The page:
My husband, I just want to add, is an exceptional Daddy! And, he is there in nearly every moment he is free. But he finds it easier to carve out time for himself! As you say, like your daughter in law, I am no! No help! Ever! I can do this! I even find it kind of insulting when someone offers to help me! My brain goes, “Does it look like I NEED IT?!” I’ll ask it of my husband but even him I find hard, anyone else nearly impossible.

 

I guess what I envy, if you could call it that, is his casual ability to let things roll of his back when it comes to the kids. He doesn’t ruminate or feel guilty about anything. He goes in, has a good time, does his best then can rest and say enough now I’m doing this and switch off! I find it hard to do that! I turn things over in my head, even when I’m not with them, after bedtime.

 

And, that story! So neglectful! I would have been totally mortified exactly like you! Oh my God! Well I can see obviously why you wouldn’t leave your son with your Dad! 
 

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And the vacation thing! Ahh that story! Yes, I see elements of that all the time. Not like that in my own life, but in general, in the human species. Women, we are evolved in that role, we do it amazingly well. I think men step back and admire it, respect it - and say, “leave it too them they know best!” 
 

I remember the last time we went away with kids and I only had my son and was heavily pregnant with our middle daughter. It was nearly totally split, he helped me all the time, and he is a very traditional kind of masculine bloke. But he adores the kids. And I was so pregnant! I was at that stage where I couldn’t fully bend down in the middle, probably like your daughter in law! I did envy the fact that after our son went to bed he could kick back easily in a different environment and not be listening and worried for the baby waking up! I did handle any of the night waking but I remember one bad night, because he was somewhere unfamiliar, I couldn’t settle him and in solidarity he came and sat and just talked quietly with me while we went into another room and let our son have it out until he fell asleep. I was so glad of the support because after a few hours getting nowhere at 2am, I didn’t want to wake him but he read my mind - I needed my partner in crime because I was getting that “what on earth do I do now!” thing!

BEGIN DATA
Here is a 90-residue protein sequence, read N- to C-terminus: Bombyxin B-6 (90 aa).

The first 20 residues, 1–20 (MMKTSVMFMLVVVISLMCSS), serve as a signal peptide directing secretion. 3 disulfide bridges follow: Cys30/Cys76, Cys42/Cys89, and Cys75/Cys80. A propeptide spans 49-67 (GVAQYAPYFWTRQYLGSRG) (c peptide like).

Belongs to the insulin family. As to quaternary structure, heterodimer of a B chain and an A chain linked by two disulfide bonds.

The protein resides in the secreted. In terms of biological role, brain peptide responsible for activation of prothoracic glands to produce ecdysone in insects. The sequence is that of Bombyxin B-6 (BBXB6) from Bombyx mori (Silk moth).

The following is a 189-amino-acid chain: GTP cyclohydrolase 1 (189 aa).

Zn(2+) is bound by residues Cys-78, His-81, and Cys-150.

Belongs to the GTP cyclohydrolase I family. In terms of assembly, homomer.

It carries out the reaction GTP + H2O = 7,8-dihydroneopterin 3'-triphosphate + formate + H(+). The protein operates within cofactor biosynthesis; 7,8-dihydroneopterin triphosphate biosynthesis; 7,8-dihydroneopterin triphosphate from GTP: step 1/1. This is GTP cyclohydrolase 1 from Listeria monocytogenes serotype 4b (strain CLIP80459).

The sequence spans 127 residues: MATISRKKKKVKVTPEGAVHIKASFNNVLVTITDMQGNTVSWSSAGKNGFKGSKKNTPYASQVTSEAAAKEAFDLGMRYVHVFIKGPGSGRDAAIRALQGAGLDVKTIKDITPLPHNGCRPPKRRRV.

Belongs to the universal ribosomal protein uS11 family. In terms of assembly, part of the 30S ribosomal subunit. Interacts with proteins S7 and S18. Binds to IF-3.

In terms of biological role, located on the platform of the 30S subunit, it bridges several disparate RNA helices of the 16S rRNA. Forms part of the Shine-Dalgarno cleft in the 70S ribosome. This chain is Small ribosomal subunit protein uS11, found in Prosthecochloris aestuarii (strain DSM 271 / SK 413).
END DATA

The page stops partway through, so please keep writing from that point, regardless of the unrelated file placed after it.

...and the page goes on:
I’m sorry your marriage didn’t work out reinvent but I can imagine it was for the best and a big learning curve? 

 

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PS - so many women I know are divorced if they are over 50. I often wonder what happened? What advice they have for me at 32 (I’ve been with my husband 15 years married for 8). I always ask advice because I feel like they lived through it and have the luxury of looking back on their marriages! 
 

It seems like second time marriages tend to fair better. Maybe everyone has lived and learnt and more importantly, know exactly what they want through experience and time!
 

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On 9/19/2022 at 11:41 PM, mylolita said:

PS - so many women I know are divorced if they are over 50. I often wonder what happened? What advice they have for me at 32 (I’ve been with my husband 15 years married for 8). I always ask advice because I feel like they lived through it and have the luxury of looking back on their marriages! 
 

It seems like second time marriages tend to fair better. Maybe everyone has lived and learnt and more importantly, know exactly what they want through experience and time!
 

x

I enjoy the insights into your marriage and your little family life.  Sounds like you are definitely doing things the right way.

What advice?  Just continue doing what you are doing.  You have a very positive view on things.  I get the traditional role. And there is something very noble about it.   I was very much that way, but as I said, when the boys were teenagers and developing a life for themselves. . along with their Dad, it was assumed that I would continue the role as nothing more than a housewife, while no one was in the house!  I always owned my role, but at some point, the scales just tipped way too far.  

My ex was very misogynistic.  I didn't want my sons to grow up viewing women the way their Dad did. I was acutely aware that their female peers were going to grow into adulthood without the desire to fulfill a traditional role.  For that matter the young girls were very assertive and seem to have the upper hand on the boys.  It seemed the tables had turned.